The Treasurer’s initial JobKeeper rules specified that an entity that has qualified for the JobKeeper scheme must report their current and projected turnover to the ATO commissioner within seven days of the end of a calendar month, if the entity is entitled to a payment for a fortnight that ends in that month.
However, the ATO has now confirmed it has extended this deadline by seven days, giving businesses until the 14 of each month to lodge their declaration.
"A monthly business declaration must be made by the 14th day of each month, starting in June, to receive reimbursements for payments made in the previous month," the ATO's updated guidance reads.
Speaking to MyBusiness sister title Accountants Daily, the Institute of Public Accountants’ Tony Greco cautioned that the later the monthly declaration is lodged, the later a business will be reimbursed for their JobKeeper payments.
Mr Greco explained that slowing the process will “have an impact on the reimbursement”, but he stressed the importance of giving practitioners a bit more wiggle room to ascertain whether the turnover figures are reasonable.
“By pushing it to 14 days, it gives the practitioner a bit more time to assess the figures because there needs to be some effort into putting the forecast figures for the month ahead, and even for large organisations, that can be quite problematic in this environment,” Mr Greco said.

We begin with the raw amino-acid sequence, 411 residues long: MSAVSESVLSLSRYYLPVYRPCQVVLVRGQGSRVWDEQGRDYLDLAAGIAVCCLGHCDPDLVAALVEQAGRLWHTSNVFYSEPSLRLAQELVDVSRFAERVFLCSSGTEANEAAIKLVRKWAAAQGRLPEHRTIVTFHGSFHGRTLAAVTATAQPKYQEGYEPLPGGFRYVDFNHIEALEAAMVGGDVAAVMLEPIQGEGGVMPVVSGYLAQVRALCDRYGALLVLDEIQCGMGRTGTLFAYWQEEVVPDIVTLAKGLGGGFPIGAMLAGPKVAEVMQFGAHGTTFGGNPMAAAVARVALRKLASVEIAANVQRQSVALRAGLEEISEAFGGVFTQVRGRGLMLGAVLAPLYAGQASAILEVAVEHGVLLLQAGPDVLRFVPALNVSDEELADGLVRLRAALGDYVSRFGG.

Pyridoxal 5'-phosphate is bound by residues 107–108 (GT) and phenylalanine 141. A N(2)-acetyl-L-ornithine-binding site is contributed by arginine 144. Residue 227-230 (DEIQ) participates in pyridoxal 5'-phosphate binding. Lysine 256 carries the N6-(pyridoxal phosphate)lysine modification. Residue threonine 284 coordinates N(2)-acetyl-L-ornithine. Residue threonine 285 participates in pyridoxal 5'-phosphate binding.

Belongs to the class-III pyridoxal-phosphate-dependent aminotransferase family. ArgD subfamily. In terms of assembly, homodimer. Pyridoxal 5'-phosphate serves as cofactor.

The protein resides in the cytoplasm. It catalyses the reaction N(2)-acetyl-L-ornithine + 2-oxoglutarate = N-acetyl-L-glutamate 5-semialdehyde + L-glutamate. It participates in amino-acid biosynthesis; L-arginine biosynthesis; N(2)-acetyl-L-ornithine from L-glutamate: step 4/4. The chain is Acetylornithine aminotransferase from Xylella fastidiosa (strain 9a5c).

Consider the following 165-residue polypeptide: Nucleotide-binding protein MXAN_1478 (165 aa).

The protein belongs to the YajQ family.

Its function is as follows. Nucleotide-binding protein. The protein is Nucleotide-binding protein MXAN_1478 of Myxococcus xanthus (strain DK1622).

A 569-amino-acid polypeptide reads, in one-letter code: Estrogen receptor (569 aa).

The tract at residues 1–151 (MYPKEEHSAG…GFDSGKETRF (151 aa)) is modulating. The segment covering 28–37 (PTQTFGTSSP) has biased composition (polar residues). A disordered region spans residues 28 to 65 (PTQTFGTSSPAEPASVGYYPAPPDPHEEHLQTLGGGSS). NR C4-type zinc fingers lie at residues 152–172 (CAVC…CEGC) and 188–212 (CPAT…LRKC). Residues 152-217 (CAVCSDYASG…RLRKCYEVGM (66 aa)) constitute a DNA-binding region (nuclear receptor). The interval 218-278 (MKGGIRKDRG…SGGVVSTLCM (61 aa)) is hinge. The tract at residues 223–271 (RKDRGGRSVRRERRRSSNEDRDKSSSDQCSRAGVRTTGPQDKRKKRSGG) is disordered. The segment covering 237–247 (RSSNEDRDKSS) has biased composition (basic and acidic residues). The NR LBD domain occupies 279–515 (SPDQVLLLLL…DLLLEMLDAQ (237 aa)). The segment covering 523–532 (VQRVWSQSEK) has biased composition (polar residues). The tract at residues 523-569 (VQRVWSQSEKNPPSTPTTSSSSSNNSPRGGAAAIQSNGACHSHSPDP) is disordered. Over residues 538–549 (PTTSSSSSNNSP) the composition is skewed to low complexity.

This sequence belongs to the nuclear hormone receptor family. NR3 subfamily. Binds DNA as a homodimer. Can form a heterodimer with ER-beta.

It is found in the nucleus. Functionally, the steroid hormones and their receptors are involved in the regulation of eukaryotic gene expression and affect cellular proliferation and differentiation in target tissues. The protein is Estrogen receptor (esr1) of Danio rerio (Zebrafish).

Earlier this month, Deborah Jenkins, Deputy Commissioner from the ATO, confirmed in a webcast hosted by MyBusiness that the purpose of the monthly declarations is not to ascertain a business’s eligibility.
“It is statistical information; we need to understand how this JobKeeper scheme is playing out and whether it is meeting what it was set out to do,” Ms Jenkins explained.
She reiterated that while businesses do have to predict their turnover each month, this no longer affects their eligibility.
“Each month, they do need to make sure that they are paying them the relevant $1,500 per fortnight and through that period, but things change over time,” Ms Jenkins said.
“You may find that some employees depart the country (if they’re able to) or they may not wish to remain on your books.
“That’s the purpose of the monthly declaration each month. It’s to make sure your business still exists and to check who your employees are that are employed for that period of time.”